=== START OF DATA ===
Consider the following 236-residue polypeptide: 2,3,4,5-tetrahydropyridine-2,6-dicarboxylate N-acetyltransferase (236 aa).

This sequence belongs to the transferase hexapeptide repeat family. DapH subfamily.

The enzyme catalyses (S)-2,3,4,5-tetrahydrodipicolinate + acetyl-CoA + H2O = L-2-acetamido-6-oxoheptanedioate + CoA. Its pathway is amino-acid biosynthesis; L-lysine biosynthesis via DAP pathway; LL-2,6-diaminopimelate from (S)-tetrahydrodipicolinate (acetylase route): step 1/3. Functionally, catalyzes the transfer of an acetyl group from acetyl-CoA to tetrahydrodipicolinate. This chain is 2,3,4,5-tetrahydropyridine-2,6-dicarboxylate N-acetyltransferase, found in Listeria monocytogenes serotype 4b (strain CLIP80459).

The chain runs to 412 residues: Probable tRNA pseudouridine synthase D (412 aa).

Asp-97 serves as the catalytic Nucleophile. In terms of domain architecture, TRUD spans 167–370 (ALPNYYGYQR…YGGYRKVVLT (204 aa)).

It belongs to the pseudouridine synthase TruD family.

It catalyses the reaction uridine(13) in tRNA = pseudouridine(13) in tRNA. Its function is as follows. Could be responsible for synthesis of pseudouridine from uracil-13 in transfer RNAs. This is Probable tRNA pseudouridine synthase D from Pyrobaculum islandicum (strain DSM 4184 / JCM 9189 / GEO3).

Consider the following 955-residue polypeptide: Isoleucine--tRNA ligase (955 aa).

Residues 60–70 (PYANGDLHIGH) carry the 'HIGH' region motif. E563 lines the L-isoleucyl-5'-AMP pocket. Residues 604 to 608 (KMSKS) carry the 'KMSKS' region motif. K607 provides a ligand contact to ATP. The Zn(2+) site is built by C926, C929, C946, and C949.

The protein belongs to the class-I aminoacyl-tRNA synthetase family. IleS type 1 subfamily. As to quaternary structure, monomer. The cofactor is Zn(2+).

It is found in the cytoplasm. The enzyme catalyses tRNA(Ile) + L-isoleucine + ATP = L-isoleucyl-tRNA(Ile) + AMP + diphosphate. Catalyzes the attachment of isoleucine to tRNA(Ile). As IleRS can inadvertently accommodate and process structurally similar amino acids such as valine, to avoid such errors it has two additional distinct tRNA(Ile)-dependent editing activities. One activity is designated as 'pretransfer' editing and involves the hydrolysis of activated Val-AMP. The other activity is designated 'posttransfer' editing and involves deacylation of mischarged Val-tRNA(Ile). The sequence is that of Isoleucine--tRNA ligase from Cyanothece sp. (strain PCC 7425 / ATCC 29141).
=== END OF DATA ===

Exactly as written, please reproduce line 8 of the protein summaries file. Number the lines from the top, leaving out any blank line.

Consider the following 955-residue polypeptide: Isoleucine--tRNA ligase (955 aa).